Seaworthy, the newsletter from BoatU.S. that helps boaters prevent damage to their vessels, recently looked into some of the more common reasons for on-the-water boat troubles that occur while the vessel is in regular use.
Doing regular checks can make a pleasant pastime
'Preventive maintenance will help you avoid the headaches and keep your crew comfortable and safe,' says Seaworthy Editor Bob Adriance. 'So going over the boat's systems in the spring is very important. But during use it's good to look at things on a regular basis, so that you always make it back to home port without a problem.'
Here are some mid-use maintenance ideas for both power and sailboats:
Make a thorough check around any below-the-waterline hole or opening. Check all through-hulls for leaks and cycle seacocks to ensure they close properly. If it's hard to move the handle, make a note to service it next time the boat is out of the water. Any hose clamps should be tight and hose ends secure. A bilge pump cycle counter is a simple upgrade and the best early warning system that unwanted water is coming aboard.
· Engine belts:
For inboard engines, look in areas near the belts checking for evidence of black dust - a sure sign that engine pulleys need to be realigned and the belt replaced. Push on the longest run of the belt - it should not deflect more than one half inch.
. Engine hoses:
Squeeze coolant and fuel hoses with your hands, looking for softness, cracks or bulges. Replace any that are suspect. Wiggle the ends to ensure they are secure and inspect for any possible chafing issues in the engine compartment.
Inspect the folds in the bellows and replace if they show signs of cracking.
· Sacrificial zincs and anodes:
A wasted zinc is a sure sign of trouble, possibly stray current at the dock. Ensure all zincs are no less than half gone - and replace them now if they are.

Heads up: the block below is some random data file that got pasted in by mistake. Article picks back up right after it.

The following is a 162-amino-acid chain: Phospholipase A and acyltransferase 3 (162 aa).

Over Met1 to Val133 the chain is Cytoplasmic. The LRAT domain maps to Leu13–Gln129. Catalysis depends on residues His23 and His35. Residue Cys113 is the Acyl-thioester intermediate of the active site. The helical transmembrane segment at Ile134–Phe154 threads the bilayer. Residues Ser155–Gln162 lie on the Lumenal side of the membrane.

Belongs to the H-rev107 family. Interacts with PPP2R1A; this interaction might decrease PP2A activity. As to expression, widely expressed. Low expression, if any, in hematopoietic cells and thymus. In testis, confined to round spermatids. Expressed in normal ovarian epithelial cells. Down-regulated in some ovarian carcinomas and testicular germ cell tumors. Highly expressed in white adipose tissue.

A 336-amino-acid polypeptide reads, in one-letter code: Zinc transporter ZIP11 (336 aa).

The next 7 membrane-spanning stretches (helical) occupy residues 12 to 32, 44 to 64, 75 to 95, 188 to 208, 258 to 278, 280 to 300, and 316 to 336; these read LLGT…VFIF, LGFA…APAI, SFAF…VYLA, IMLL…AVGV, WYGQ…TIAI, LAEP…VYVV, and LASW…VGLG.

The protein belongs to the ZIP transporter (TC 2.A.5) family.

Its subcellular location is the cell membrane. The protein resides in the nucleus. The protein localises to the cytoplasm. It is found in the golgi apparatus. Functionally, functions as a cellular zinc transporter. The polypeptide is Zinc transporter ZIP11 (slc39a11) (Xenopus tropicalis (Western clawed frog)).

· Control cables:
Look for chafe, splits or swelling of the plastic jacket - a sure sign the cable needs replacement.
· Outboard engine mounts:
Smaller engines can sometimes vibrate loose, so re-tighten clamps and ensure the cut-off switch is operable.
· Hydraulic steering system and trim tabs:
Ensure reservoirs are full. If you have to add fluid, there is leak that must be fixed immediately.
· Batteries and electrical system:
Dead batteries are often nothing more than corroded connections - sandpaper can easily clean them up. With conventional batteries check water levels and add if necessary. Inspect cables and wiring for chafe, especially wherever they may pass through a bulkhead.
· Shorepower cable:
Look for burn marks on the plug ends and the connection to the boat. Replace both the plug and receptacle immediately if you find any.
If your boat has a flushing toilet and its handle is getting hard to operate, you've likely got calcium buildup. Pour a cup of vinegar into bowl pumping only once or twice. Let it sit for one night before flushing with one-fourth cup of mineral oil.
· On deck:
Old, stiff, or chafed dock lines should be replaced. Also check anchor line and chain shackles and any splices.
· Sailing boats only:
Look for any broken strands on standing rigging. You can find them by running a loose rag up the rigging, which will snag on any broken ends. Cracked swages are an indicator for immediate replacement. Contact a rigger if you suspect a problem. Running rigging also needs to be looked at - especially the roller furling line.
BoatU.S. - Boat Owners Association of The United States - is the nation's leading advocate for recreational boaters providing its 650,000 members with a wide array of consumer services. For membership information visit http://www.BoatUS.com or call 800-395-2628.